I can remember as a child the excitement and awe of walking through the King Tut exhibit. It gave me a chance to peer into the life and death of an Egyptian pharaoh. Many decades (more than I care to admit) have passed since that day, but I still remember some of those amazing treasures. So I asked some of our lanterns to share their ideas for a dream museum exhibit.
Rebecca D’Harlingue would combine the art of the paintbrush with the art of the quill.
Every year the De Young Art Museum in San Francisco has an exhibit called Bouquets to Art, for which floral designers are invited to create a companion piece for a work of art. I love these pairings, and I would do something similar in my dream museum exhibit by pairing books with the art works that inspired them. Miraculously, I would be able to get any painting I wanted for my exhibit.
You would enter the room and see the paintings, with a copy of the books next to them. The gorgeous Vermeer for The Girl with a Pearl Earring by Tracy Chevalier would catch your eye, along with the painting of Mary Cassatt’s sister for Lydia Cassatt Reading the Morning Paper by Harriet Scott Chessman. The huge Sargent painting for The Daughters of Edward Darley Boit by Sara Loyster would dominate one wall, and the lovely Degas painting of his cousin would be paired with Estelle by Linda Stewart Henley.
Since this is all fantasy anyway, we could have paintings that exist only in the context of a novel, such as The Goldfinch by Donna Tartt, or even The Picture of Dorian Gray by Oscar Wilde, speeding up its changes over time. There could also be works of an artist who is the subject of a novel, such as Irving Stone’s Lust for Life about Van Gogh. To launch the exhibit, there would even be a performance of Sondheim’s musical play Sunday in the Park with George to go with the famous pointillist painting by Seurat. This is all just a tiny sample. Imagine the possibilities!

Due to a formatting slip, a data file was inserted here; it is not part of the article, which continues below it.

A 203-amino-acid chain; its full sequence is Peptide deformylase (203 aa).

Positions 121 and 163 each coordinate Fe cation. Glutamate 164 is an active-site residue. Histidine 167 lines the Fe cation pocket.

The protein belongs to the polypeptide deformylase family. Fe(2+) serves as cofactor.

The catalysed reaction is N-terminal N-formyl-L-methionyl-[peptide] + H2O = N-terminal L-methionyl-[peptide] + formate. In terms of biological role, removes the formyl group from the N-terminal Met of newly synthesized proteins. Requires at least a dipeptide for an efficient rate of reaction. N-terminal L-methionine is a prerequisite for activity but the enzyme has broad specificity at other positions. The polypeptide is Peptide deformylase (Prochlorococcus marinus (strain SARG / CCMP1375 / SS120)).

Anne Beggs would offer us a chance to immerse ourselves in artifacts from the middle ages.
Anyone else think the Louvre would make a great bed and breakfast? I would LOVE to wake up there, stroll the corridors and chambers in my slippers sipping a cup of coffee. No rush, no worries. Just my coffee with the masters. Enough about that fantasy, I am planning my own museum exhibit. Hell, maybe it should be a B&B.
If I were to request a Museum Exhibit I would want a traditional walk through with items on display, and I would want an interactive Exploratorium with a living museum, like Plymouth Plantation or Williamsburg, but of a Medieval or Celtic village.
Of course, the traditional museum would have artwork, altar pieces, triptychs, and psalters. I doubt the Book of Kells would be loaned out, but a knock-off we could look at would be great. Stonework and carvings. We must have some weaponry: Archery, swords, daggers, armor and more. Any remaining artifacts or belongings of Strongbow or his wife Aoife?
A section on clothing and garment making. Distaffs, spindles and some true, remaining garments. Rope, girdles, shoes and hose. Of course, any samples of dye making, and the tools used. Artifacts from the peat bogs?
Besides the fun of walking about and conversing with the villagers, seeing how they live their lives, from brewing, fermenting, the communal baking silo/ovens and the outer farming, it would be fun to have the hands-on opportunity to spin, make dye (if it isn’t too toxic) and dress up. Felting anyone?
What new findings and artifacts do we have of the unheard voices? So many of us write of those people. What new take or insight on artifacts and writings might this reflect ? I would love to see that.
Ana Brazil would share her love for an amazing time in the world of entertainment.
Comedienne Fanny Brice! Blues singer Bessie Smith! Female impersonator Julian Eltinge! Dancers Vernon and Irene Castle! Comedian Bert Williams!
If any of these performers gets your heart racing, I’m guessing it’s because, like me, you’re a fan of vaudeville—the most popular entertainment in Turn-of-the-19th-Century America.